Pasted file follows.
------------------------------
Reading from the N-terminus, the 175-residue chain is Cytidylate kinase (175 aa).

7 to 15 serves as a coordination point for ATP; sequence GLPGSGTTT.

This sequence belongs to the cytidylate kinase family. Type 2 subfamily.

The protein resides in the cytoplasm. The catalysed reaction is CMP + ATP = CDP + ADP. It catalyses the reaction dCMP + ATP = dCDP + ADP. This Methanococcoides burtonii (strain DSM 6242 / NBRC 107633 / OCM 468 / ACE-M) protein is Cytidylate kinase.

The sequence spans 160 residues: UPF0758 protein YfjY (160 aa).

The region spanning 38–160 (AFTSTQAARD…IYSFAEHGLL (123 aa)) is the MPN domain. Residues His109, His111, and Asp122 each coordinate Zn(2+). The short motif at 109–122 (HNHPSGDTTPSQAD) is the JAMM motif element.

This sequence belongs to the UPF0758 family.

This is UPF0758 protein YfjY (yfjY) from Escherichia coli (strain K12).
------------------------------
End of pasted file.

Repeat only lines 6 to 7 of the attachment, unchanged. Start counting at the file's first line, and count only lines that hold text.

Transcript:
The region spanning 38–160 (AFTSTQAARD…IYSFAEHGLL (123 aa)) is the MPN domain. Residues His109, His111, and Asp122 each coordinate Zn(2+). The short motif at 109–122 (HNHPSGDTTPSQAD) is the JAMM motif element.

This sequence belongs to the UPF0758 family.